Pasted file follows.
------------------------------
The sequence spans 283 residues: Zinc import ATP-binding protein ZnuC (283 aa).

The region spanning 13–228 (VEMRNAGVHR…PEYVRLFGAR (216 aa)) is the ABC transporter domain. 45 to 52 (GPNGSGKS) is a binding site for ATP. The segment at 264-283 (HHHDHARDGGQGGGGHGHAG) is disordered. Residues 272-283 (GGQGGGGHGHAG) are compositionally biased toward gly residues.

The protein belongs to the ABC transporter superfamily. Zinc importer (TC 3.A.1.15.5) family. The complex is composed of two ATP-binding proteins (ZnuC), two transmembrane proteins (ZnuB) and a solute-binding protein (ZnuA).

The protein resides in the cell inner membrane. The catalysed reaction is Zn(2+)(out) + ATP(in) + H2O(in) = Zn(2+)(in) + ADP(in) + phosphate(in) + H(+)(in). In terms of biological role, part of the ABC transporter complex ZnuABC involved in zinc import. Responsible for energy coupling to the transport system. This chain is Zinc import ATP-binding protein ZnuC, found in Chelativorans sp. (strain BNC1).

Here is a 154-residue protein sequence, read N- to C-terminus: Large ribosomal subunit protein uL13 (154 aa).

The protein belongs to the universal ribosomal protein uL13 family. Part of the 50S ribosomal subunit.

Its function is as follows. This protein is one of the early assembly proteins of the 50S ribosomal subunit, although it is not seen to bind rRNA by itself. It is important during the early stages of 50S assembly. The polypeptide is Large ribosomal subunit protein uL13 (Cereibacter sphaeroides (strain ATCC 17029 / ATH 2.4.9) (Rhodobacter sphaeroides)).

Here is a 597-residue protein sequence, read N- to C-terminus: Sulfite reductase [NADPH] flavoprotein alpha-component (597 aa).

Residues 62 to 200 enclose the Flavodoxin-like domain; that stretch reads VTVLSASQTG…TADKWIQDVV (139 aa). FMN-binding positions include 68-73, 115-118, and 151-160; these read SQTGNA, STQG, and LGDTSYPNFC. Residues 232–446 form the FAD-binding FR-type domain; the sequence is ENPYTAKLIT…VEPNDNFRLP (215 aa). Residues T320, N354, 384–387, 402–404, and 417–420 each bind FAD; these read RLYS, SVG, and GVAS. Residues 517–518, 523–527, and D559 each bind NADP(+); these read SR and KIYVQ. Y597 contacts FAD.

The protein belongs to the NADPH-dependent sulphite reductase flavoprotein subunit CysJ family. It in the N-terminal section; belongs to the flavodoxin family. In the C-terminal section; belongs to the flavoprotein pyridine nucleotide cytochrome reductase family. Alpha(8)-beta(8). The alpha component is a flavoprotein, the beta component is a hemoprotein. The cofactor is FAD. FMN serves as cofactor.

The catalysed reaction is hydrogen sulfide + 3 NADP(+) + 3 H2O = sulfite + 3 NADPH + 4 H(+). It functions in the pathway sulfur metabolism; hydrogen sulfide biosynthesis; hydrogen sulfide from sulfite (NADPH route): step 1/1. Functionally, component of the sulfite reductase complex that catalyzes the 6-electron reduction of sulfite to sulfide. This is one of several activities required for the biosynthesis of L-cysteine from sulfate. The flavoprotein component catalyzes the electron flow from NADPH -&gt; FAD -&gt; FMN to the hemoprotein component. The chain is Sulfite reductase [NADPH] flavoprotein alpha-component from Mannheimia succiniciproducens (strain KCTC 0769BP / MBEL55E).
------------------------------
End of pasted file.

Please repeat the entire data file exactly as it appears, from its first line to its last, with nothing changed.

The sequence spans 283 residues: Zinc import ATP-binding protein ZnuC (283 aa).

The region spanning 13–228 (VEMRNAGVHR…PEYVRLFGAR (216 aa)) is the ABC transporter domain. 45 to 52 (GPNGSGKS) is a binding site for ATP. The segment at 264-283 (HHHDHARDGGQGGGGHGHAG) is disordered. Residues 272-283 (GGQGGGGHGHAG) are compositionally biased toward gly residues.

The protein belongs to the ABC transporter superfamily. Zinc importer (TC 3.A.1.15.5) family. The complex is composed of two ATP-binding proteins (ZnuC), two transmembrane proteins (ZnuB) and a solute-binding protein (ZnuA).

The protein resides in the cell inner membrane. The catalysed reaction is Zn(2+)(out) + ATP(in) + H2O(in) = Zn(2+)(in) + ADP(in) + phosphate(in) + H(+)(in). In terms of biological role, part of the ABC transporter complex ZnuABC involved in zinc import. Responsible for energy coupling to the transport system. This chain is Zinc import ATP-binding protein ZnuC, found in Chelativorans sp. (strain BNC1).

Here is a 154-residue protein sequence, read N- to C-terminus: Large ribosomal subunit protein uL13 (154 aa).

The protein belongs to the universal ribosomal protein uL13 family. Part of the 50S ribosomal subunit.

Its function is as follows. This protein is one of the early assembly proteins of the 50S ribosomal subunit, although it is not seen to bind rRNA by itself. It is important during the early stages of 50S assembly. The polypeptide is Large ribosomal subunit protein uL13 (Cereibacter sphaeroides (strain ATCC 17029 / ATH 2.4.9) (Rhodobacter sphaeroides)).

Here is a 597-residue protein sequence, read N- to C-terminus: Sulfite reductase [NADPH] flavoprotein alpha-component (597 aa).

Residues 62 to 200 enclose the Flavodoxin-like domain; that stretch reads VTVLSASQTG…TADKWIQDVV (139 aa). FMN-binding positions include 68-73, 115-118, and 151-160; these read SQTGNA, STQG, and LGDTSYPNFC. Residues 232–446 form the FAD-binding FR-type domain; the sequence is ENPYTAKLIT…VEPNDNFRLP (215 aa). Residues T320, N354, 384–387, 402–404, and 417–420 each bind FAD; these read RLYS, SVG, and GVAS. Residues 517–518, 523–527, and D559 each bind NADP(+); these read SR and KIYVQ. Y597 contacts FAD.

The protein belongs to the NADPH-dependent sulphite reductase flavoprotein subunit CysJ family. It in the N-terminal section; belongs to the flavodoxin family. In the C-terminal section; belongs to the flavoprotein pyridine nucleotide cytochrome reductase family. Alpha(8)-beta(8). The alpha component is a flavoprotein, the beta component is a hemoprotein. The cofactor is FAD. FMN serves as cofactor.

The catalysed reaction is hydrogen sulfide + 3 NADP(+) + 3 H2O = sulfite + 3 NADPH + 4 H(+). It functions in the pathway sulfur metabolism; hydrogen sulfide biosynthesis; hydrogen sulfide from sulfite (NADPH route): step 1/1. Functionally, component of the sulfite reductase complex that catalyzes the 6-electron reduction of sulfite to sulfide. This is one of several activities required for the biosynthesis of L-cysteine from sulfate. The flavoprotein component catalyzes the electron flow from NADPH -&gt; FAD -&gt; FMN to the hemoprotein component. The chain is Sulfite reductase [NADPH] flavoprotein alpha-component from Mannheimia succiniciproducens (strain KCTC 0769BP / MBEL55E).